Bureau of Public Affairs
June 22, 2007
The U.S.-China Senior Dialogue: Building a Strong Framework for Mutual Trust PDF version
"The United States welcomes the emergence of a China that is peaceful and prosperous
and that supports international institutions." --President Geoge W. Bush
China’s rise as a global economic power with growing political and diplomatic influence is one of the major developments of our time. The U.S.-China Senior Dialogue looks across the spectrum of the U.S.-China relationship, improving our ability to advance security and peace around the world.
At the fourth round of the Dialogue, held in Washington, D.C. and at the Wye River Conference Center in Maryland on June 20 – 21, 2007, Deputy Secretary of State John D. Negroponte hosted Executive Vice Foreign Minister Dai Bingguo. The next round of the Senior Dialogue is expected to take place in Beijing before the end of 2007.
- Enhancing stability and peace in Northeast Asia
- Ensuring denuclearization of the Korean Peninsula
- Curbing Iran’s pursuit of nuclear weapons capability
- Ending the humanitarian crisis in Darfur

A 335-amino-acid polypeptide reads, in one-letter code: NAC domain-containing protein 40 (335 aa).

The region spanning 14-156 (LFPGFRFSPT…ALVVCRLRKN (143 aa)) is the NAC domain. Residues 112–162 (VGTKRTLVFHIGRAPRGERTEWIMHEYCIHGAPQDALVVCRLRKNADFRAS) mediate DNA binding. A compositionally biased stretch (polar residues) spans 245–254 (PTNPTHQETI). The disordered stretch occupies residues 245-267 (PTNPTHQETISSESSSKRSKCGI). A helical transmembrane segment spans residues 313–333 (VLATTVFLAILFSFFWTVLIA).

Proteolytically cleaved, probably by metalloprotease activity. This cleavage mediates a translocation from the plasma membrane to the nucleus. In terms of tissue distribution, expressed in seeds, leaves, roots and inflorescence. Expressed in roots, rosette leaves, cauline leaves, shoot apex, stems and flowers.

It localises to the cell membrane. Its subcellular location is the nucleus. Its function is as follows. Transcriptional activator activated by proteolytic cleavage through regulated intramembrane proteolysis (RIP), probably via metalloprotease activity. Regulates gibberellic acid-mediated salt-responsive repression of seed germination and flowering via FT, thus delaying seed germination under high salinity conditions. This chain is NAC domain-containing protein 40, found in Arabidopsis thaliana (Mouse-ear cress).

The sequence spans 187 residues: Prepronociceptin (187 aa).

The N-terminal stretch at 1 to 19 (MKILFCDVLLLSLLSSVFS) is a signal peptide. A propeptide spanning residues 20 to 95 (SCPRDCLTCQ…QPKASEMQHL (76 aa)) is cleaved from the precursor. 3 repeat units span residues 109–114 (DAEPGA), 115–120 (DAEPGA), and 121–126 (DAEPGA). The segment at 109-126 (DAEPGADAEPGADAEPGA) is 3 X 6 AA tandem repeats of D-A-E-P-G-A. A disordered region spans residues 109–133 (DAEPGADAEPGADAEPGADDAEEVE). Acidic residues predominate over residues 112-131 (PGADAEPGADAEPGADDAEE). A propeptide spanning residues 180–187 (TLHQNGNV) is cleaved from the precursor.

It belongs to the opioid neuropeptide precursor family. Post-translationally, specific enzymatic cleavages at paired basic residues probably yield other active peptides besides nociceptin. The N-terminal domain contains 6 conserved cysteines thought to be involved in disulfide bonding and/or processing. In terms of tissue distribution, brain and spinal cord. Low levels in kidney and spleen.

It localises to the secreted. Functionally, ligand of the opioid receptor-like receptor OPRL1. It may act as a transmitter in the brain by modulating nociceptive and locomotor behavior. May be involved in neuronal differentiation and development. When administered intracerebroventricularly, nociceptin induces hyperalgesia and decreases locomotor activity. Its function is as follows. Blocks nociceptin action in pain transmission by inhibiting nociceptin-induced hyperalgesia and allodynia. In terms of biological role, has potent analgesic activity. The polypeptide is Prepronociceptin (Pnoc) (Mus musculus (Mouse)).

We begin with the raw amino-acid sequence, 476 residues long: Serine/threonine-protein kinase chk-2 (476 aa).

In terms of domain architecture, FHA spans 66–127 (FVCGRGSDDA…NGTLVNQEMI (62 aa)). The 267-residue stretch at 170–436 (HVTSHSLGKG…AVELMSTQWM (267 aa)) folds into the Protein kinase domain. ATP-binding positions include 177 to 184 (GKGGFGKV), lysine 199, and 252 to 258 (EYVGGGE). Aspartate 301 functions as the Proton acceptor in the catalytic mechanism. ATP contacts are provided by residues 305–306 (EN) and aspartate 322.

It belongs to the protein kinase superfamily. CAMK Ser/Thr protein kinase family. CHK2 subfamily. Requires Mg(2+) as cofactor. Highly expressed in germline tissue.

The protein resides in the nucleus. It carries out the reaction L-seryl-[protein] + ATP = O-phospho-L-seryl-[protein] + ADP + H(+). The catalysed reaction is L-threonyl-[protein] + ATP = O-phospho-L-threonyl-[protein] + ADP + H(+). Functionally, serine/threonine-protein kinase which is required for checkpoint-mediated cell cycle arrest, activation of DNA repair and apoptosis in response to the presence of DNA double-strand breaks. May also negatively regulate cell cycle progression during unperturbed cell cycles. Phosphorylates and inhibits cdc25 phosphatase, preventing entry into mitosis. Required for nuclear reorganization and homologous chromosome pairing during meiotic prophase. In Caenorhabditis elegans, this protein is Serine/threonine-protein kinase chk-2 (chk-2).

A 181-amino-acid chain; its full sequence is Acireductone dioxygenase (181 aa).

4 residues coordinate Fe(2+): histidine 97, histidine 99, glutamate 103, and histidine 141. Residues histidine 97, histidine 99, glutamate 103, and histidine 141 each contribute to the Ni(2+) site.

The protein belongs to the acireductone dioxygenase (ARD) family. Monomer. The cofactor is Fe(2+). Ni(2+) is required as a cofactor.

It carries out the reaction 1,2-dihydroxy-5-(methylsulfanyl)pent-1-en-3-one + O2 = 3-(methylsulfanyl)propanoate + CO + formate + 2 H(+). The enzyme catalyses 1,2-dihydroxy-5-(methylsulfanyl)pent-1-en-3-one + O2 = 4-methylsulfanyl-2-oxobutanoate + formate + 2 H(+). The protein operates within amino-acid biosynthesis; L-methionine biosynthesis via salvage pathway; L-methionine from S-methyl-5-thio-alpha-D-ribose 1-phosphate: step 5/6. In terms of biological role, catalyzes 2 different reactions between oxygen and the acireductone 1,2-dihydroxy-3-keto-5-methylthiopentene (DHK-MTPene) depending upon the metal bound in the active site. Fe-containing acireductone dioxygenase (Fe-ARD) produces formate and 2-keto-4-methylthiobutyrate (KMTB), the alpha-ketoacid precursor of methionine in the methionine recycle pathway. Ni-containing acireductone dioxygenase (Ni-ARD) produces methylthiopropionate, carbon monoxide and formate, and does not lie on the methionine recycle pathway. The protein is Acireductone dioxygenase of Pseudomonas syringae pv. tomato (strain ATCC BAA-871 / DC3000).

- Fighting terrorism and preventing the proliferation of weapons of mass destruction
- Building energy security and addressing climate change
- Improving respect for human rights and the rule of law
- Recognizing the importance of peace and stability in the
- The United States and China also conduct a number of sub-Dialogue discussions throughout the year at the Assistant Secretary level.
- Sub-dialogues include in-depth discussion on regions such as Africa, the Middle East, Central and South Asia, Northeast and Southeast Asia. They also cover issues such as counterterrorism, policy planning, and non-proliferation.
U.S.-China Shared Strategic Interests
A secure and prosperous world
Stability and peace in Northeast Asia
Fighting terrorism, preventing the proliferation of weapons of
mass destruction, and combating other transnational crime
Building energy security and addressing climate change
Focus of Fourth Round